What I really like about the Radiomir line overall is that they’re also unmistakably Panerai, but even simpler and subtler than the Luminor. The cases are clean, the dials are straightforward, and, depending on the model they can be worn for all occasions (see above on a discontinued model). You’ll still need a larger wrist to wear one during business hours, but I’ve seen a lot of folks make this work with a black strap.
Despite its more delicate looks, the Panerai Radiomir is also suitable for everyday sporting adventures. With a screw-down crown, threaded case back, and 100 meters of water resistance, it can even work as your “only watch” during travel. And while I wouldn’t pair the wire lug versions with rubber, the 1940 case looks great on the sportier strap option.
Within the catalog, I’d clearly start at the 42mm end with the 1940 case and then look at the 47mm Base Logo for the wire lug case. What’s nice here is that Panerai attempts to please all parties by offering a blue dialed 42mm version in both manual (PAM01144) and automatic (PAM00933). I’d always go the DIY route because I like the interaction. Plus, it saves a whopping €2,000. With the wire lug models, the black-dialed Base Logo editions can be had with (PAM00754) or sans (PAM00753) seconds hand at 9 o’clock. If you want the absolute core Radiomir experience, these are really your best bet.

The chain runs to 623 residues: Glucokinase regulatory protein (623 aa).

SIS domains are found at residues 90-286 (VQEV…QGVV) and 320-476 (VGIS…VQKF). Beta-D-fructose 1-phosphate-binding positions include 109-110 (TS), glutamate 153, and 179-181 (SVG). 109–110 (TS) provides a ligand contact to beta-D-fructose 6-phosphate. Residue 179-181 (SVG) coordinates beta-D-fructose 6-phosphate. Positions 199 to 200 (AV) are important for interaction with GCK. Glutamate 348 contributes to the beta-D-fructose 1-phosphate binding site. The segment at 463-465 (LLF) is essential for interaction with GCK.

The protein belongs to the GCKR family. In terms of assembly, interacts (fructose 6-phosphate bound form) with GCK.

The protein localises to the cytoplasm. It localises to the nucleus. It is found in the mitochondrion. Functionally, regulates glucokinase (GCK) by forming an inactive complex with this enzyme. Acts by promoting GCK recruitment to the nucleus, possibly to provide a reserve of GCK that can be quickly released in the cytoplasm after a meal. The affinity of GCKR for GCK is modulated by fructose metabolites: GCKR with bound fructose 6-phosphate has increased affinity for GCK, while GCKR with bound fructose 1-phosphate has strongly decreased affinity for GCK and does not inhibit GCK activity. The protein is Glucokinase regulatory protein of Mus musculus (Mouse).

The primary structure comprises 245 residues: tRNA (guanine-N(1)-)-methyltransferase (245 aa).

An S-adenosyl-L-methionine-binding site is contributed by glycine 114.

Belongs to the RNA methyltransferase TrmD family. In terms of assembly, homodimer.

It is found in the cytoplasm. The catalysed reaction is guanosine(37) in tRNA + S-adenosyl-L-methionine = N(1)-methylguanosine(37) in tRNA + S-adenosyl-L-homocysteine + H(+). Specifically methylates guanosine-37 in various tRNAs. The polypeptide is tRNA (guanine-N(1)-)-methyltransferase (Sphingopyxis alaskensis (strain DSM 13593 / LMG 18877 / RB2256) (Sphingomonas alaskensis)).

Funky cold patina
When it comes to the Radiomir, I think Panerai does an amazing job reissuing some of its past designs using this case. I love the fauxtina and even the aged-looking dials. Some may cringe at this, but these watches are just so much fun to view and wear. I happen to own a so-called 47mm Panerai PAM00249 California Dial 1936 limited edition and I still think it’s an amazing looking watch. And even though I’m not overjoyed that there are two very similar models (PAM00424 and PAM00931) that are now part of the current collection, I guess it’s good to give others a chance to wear such a cool dial. In addition, there’s also the historic S.L.C. dial (PAM00425) that offers the same type of historical back catalog approach. The bottom line with these models is that Panerai has been at the reissue game far longer than most and they do it right. Are these the most versatile Radiomirs? No way, but they’re badass.
Which Panerai is your Panerai?
Twenty years later, Panerai is still out there making larger watches. Yes, we now have choices below 45mm in both the Radiomir and the Luminor, but they’re still not small. I’d imagine that some of you would choose none of the above, but I’m not going to give you that choice (so humor me with a vote and vent your spleen in the comments below).
For me, it would be a tough decision. I’ve always liked the Base Logo Luminor and I think I’d head in that direction. If you were choosing, however, which of these heavyweights would make it to your wrist?